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MTV VMAs: Transgender service members walk red carpet, speak out about military ban

Just days after President Donald Trump issued guidance on his transgender military ban, trans service members walked the red carpet Sunday at the MTV Video Music Awards.

>> PHOTOS: Stars arrive for the 2017 MTV VMAs

According to Billboard, MTV invited Air Force Airman 1st Class Sterling James Crutcher, Air Force Staff Sgt. Logan B. Ireland, Army Capt. Jennifer Peace, Navy Petty Officer 3rd Class Akira Wyatt, Army veteran Laila Ireland and former Navy Lt. Cmdr. Brynn Tannehill to the awards show. They joined Sarah Kate Ellis, president and CEO of GLAAD.

>> PHOTOS: 2017 MTV VMAs

"Any patriot who is putting their own life at risk to fight for our freedom and stand for equality is a hero at MTV and to young people everywhere," MTV President Chris McCarthy said in a statement, Billboard reported.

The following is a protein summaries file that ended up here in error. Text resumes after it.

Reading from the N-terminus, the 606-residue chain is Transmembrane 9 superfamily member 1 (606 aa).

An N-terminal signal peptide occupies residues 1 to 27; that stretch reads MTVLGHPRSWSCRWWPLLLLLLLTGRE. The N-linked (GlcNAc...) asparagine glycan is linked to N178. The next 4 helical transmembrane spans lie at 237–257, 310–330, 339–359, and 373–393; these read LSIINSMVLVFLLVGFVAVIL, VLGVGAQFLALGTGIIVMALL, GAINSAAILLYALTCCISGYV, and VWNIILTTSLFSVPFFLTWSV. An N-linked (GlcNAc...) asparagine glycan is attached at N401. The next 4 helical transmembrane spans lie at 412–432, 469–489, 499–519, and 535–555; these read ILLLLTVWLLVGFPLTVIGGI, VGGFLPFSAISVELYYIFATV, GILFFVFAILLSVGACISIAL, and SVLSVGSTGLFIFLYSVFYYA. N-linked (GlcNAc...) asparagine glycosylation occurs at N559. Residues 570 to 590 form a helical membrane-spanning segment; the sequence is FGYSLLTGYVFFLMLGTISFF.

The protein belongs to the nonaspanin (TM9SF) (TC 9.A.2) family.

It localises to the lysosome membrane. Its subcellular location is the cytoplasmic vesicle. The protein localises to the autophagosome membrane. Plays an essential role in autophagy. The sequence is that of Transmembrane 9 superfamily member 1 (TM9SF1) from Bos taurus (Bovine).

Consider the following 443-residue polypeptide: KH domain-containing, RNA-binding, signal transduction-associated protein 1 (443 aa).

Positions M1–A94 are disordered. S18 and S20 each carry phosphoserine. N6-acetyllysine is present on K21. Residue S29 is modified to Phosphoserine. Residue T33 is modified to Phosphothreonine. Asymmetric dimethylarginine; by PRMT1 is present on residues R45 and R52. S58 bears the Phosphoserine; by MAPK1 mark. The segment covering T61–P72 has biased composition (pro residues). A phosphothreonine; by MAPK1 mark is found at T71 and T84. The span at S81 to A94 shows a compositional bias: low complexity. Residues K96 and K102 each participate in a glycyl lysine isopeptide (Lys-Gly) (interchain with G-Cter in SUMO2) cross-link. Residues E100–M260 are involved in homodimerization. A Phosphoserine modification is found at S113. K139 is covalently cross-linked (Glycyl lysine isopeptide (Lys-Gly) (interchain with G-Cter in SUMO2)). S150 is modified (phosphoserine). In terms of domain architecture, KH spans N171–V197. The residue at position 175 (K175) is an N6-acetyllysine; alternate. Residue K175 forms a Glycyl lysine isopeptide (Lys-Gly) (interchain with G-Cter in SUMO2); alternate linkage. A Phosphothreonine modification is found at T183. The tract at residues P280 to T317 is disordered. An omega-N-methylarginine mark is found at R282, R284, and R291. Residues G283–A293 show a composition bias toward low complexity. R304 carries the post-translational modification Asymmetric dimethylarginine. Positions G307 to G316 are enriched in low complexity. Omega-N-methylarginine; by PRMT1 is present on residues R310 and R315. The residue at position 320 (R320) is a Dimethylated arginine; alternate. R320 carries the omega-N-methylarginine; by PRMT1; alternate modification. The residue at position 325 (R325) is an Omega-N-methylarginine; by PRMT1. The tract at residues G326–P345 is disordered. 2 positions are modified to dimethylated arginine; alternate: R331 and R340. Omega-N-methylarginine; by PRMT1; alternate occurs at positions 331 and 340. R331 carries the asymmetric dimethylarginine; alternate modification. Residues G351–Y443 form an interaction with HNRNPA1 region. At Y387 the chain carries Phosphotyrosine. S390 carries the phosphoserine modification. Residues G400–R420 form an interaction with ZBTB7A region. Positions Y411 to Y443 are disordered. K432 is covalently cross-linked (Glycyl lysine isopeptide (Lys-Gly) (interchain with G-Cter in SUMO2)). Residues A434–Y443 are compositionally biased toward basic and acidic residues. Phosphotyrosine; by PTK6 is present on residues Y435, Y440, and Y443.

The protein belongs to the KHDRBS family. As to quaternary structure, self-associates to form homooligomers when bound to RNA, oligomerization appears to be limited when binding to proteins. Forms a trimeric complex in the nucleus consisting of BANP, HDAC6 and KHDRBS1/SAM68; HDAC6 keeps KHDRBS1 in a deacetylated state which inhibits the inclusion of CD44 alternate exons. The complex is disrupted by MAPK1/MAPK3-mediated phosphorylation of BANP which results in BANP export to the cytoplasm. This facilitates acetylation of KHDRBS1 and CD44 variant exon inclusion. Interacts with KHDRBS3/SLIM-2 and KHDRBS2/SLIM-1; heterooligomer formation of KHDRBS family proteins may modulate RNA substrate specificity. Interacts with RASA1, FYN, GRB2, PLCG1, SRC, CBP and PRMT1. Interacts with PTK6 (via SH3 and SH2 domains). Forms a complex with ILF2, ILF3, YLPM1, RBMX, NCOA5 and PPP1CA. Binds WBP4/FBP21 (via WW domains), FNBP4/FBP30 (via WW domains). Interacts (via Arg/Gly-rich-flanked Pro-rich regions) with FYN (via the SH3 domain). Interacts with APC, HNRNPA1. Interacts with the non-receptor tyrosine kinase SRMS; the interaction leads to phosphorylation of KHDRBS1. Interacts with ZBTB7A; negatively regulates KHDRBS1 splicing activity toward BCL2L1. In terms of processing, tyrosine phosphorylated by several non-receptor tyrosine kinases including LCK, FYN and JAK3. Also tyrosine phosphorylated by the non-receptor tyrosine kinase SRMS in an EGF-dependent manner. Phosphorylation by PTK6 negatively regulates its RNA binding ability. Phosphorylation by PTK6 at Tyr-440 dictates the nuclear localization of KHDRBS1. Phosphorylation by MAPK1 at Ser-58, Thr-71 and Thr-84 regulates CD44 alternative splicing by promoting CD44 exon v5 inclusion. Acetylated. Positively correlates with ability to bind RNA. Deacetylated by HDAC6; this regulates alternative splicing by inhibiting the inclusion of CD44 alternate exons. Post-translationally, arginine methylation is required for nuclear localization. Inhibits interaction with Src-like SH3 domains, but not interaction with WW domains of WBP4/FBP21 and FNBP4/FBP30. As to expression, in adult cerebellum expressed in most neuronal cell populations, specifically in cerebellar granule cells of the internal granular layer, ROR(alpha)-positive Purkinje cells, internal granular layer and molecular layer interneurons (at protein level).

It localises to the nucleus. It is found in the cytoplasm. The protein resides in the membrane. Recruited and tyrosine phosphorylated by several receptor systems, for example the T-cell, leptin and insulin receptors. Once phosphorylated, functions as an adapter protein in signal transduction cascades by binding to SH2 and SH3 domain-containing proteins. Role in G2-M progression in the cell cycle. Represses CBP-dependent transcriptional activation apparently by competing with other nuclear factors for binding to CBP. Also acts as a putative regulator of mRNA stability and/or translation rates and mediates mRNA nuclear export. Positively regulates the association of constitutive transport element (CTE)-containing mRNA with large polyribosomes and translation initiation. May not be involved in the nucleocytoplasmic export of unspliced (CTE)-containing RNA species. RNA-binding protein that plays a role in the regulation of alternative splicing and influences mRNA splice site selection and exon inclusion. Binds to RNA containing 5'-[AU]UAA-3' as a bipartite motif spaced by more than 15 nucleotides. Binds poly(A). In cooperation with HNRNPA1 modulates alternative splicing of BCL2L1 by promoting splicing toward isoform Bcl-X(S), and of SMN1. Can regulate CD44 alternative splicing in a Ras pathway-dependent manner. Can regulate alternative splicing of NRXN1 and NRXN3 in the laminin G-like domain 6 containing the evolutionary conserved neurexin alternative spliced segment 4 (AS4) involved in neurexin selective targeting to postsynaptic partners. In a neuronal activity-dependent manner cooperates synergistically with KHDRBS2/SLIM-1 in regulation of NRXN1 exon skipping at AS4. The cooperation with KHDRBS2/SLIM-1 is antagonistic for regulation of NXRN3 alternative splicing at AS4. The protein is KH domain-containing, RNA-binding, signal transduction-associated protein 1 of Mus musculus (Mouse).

In a pre-show interview with MTV, Peace offered some advice to young trans people pursuing a military career in the wake of Trump's ban.

>> Read more trending news

"It doesn't matter who you are; our nation is only safe if we have the best and brightest in our country serving the military," Peace said. "There was a time where blacks couldn't serve, where women couldn't serve, where gays and lesbians couldn't serve, and there was a time when trans people couldn't serve. But today, the Armed Forces are open to everyone, regardless of your race, gender, religion or anything else. If you're willing to serve our country and you're among the most qualified in the nation, you should be welcome in the United States Armed Forces just like everyone else."

>> Watch the clip here

Tannehill spoke to CNN about what's next for the trans service members.

"Our people are naturally concerned about what's going to happen next, but we're going to continue to do our jobs day-in, day-out, the way we've done before and the way we'll continue to do."

>> Watch the clip here

Navy recovers remains of 10 sailors killed in USS John S. McCain crash

Update 9:30 p.m. EDT Aug. 27: The U.S. Navy's 7th Fleet said on Sunday that officials have recovered the bodies of all 10 sailors killed when the USS John S. McCain collided with a merchant ship on Aug. 21 near Singapore.